"...it offers black cherry and chalk aromas but this remains pretty tight-lipped. The palate is medium-bodied with succulent ripe red cherry and cranberry fruit, the tannins here a little edgy and angular, leading to a chalky-textured but quite persistent finish. Very fine."
The Clos du Roi on the other hand always brings a lively freshness to its wine. Bold red fruit and a hint of smoke are characteristics of wines from this vineyard, which has limestone-dominant soils and sits on an easterly-facing hill. According to Martin:
"The palate is medium-bodied with succulent ripe tannin, a nice touch of bitter cherry to counter that ripe, lush red berry fruit with a tang of cracked black pepper towards the finish. Great potential."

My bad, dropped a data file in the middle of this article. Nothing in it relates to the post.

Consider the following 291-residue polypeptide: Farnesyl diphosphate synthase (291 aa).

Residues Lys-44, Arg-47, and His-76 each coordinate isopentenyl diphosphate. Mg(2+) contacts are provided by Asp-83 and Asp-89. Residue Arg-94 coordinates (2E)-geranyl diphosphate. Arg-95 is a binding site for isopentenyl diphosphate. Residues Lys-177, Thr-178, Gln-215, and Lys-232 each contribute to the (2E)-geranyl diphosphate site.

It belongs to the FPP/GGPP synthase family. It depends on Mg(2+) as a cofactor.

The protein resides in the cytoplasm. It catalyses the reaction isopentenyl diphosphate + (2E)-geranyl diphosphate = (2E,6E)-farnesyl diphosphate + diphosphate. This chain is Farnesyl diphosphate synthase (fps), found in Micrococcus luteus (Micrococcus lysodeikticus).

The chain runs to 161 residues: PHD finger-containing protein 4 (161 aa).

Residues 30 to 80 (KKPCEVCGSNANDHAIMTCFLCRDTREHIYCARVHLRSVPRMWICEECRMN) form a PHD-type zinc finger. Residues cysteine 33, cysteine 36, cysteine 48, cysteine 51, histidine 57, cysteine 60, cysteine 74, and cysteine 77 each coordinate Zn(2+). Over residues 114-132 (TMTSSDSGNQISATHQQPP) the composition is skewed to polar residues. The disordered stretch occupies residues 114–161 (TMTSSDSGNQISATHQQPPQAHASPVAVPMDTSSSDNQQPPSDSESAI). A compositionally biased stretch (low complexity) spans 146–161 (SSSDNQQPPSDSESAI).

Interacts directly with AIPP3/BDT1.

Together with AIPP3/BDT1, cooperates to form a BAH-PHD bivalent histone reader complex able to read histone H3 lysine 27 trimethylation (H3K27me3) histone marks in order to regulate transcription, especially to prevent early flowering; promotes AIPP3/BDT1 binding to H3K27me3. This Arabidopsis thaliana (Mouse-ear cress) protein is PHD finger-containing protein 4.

Friday, March 27, 2020

Wine of the Week - Podere il Castellaccio 'Valente' Toscano Rosso

Podere il Castellaccio was born of passion. Owner Alessandro Scappini grew up in the area of Bolgheri, Italy before it was a land of Super Tuscans. His grandfather made wine and Alessandro’s current project is meant to hearken back to the days when local grapes were used and wine spoke of the land. Instead of the ubiquitous Bordeaux varieties many growers have planted since the 1970s, Alessandro sticks to the indigenous grapes that have always grown here – Sangiovese, Pugnitello, Foglia Tonda, and Ciliegiolo.

As Alessandro explains: “I love wine. The business side isn’t as important. I make wine because it reminds me of my childhood, my grandfather. I decided to work with grapes that are indigenous to the region because it’s all part of the tradition of this terroir.”